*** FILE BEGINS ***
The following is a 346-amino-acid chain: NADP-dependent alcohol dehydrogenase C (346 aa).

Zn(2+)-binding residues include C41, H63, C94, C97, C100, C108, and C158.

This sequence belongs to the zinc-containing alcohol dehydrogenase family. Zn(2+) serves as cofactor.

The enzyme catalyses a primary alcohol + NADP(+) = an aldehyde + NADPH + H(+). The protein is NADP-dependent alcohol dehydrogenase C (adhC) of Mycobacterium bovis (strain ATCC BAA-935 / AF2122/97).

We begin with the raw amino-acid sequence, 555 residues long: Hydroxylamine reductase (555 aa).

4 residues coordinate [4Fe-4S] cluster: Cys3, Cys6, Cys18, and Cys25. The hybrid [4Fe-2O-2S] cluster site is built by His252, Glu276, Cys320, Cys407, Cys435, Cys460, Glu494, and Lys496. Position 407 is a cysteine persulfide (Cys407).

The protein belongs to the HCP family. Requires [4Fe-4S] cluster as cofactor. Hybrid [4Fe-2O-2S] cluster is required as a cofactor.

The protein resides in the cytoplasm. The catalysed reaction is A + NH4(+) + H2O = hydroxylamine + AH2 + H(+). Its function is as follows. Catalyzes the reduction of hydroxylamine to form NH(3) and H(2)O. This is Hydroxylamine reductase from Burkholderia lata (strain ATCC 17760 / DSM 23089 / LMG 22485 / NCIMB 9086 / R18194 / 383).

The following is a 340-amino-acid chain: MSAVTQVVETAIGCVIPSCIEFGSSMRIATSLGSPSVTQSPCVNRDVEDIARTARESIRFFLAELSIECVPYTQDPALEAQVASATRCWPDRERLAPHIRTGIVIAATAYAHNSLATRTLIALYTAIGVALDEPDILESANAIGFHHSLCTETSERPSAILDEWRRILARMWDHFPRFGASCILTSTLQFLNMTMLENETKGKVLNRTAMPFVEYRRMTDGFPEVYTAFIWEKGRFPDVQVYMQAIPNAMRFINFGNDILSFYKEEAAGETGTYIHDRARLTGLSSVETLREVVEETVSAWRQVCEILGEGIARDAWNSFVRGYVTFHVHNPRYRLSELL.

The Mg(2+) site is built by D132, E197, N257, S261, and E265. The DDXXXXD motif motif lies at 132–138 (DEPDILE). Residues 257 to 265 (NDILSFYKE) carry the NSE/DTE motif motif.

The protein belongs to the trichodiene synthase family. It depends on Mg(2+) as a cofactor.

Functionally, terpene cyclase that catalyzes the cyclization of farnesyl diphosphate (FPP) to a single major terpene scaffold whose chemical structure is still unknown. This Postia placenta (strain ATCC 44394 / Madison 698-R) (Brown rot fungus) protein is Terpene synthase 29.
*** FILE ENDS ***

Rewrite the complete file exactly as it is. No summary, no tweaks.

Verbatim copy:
The following is a 346-amino-acid chain: NADP-dependent alcohol dehydrogenase C (346 aa).

Zn(2+)-binding residues include C41, H63, C94, C97, C100, C108, and C158.

This sequence belongs to the zinc-containing alcohol dehydrogenase family. Zn(2+) serves as cofactor.

The enzyme catalyses a primary alcohol + NADP(+) = an aldehyde + NADPH + H(+). The protein is NADP-dependent alcohol dehydrogenase C (adhC) of Mycobacterium bovis (strain ATCC BAA-935 / AF2122/97).

We begin with the raw amino-acid sequence, 555 residues long: Hydroxylamine reductase (555 aa).

4 residues coordinate [4Fe-4S] cluster: Cys3, Cys6, Cys18, and Cys25. The hybrid [4Fe-2O-2S] cluster site is built by His252, Glu276, Cys320, Cys407, Cys435, Cys460, Glu494, and Lys496. Position 407 is a cysteine persulfide (Cys407).

The protein belongs to the HCP family. Requires [4Fe-4S] cluster as cofactor. Hybrid [4Fe-2O-2S] cluster is required as a cofactor.

The protein resides in the cytoplasm. The catalysed reaction is A + NH4(+) + H2O = hydroxylamine + AH2 + H(+). Its function is as follows. Catalyzes the reduction of hydroxylamine to form NH(3) and H(2)O. This is Hydroxylamine reductase from Burkholderia lata (strain ATCC 17760 / DSM 23089 / LMG 22485 / NCIMB 9086 / R18194 / 383).

The following is a 340-amino-acid chain: MSAVTQVVETAIGCVIPSCIEFGSSMRIATSLGSPSVTQSPCVNRDVEDIARTARESIRFFLAELSIECVPYTQDPALEAQVASATRCWPDRERLAPHIRTGIVIAATAYAHNSLATRTLIALYTAIGVALDEPDILESANAIGFHHSLCTETSERPSAILDEWRRILARMWDHFPRFGASCILTSTLQFLNMTMLENETKGKVLNRTAMPFVEYRRMTDGFPEVYTAFIWEKGRFPDVQVYMQAIPNAMRFINFGNDILSFYKEEAAGETGTYIHDRARLTGLSSVETLREVVEETVSAWRQVCEILGEGIARDAWNSFVRGYVTFHVHNPRYRLSELL.

The Mg(2+) site is built by D132, E197, N257, S261, and E265. The DDXXXXD motif motif lies at 132–138 (DEPDILE). Residues 257 to 265 (NDILSFYKE) carry the NSE/DTE motif motif.

The protein belongs to the trichodiene synthase family. It depends on Mg(2+) as a cofactor.

Functionally, terpene cyclase that catalyzes the cyclization of farnesyl diphosphate (FPP) to a single major terpene scaffold whose chemical structure is still unknown. This Postia placenta (strain ATCC 44394 / Madison 698-R) (Brown rot fungus) protein is Terpene synthase 29.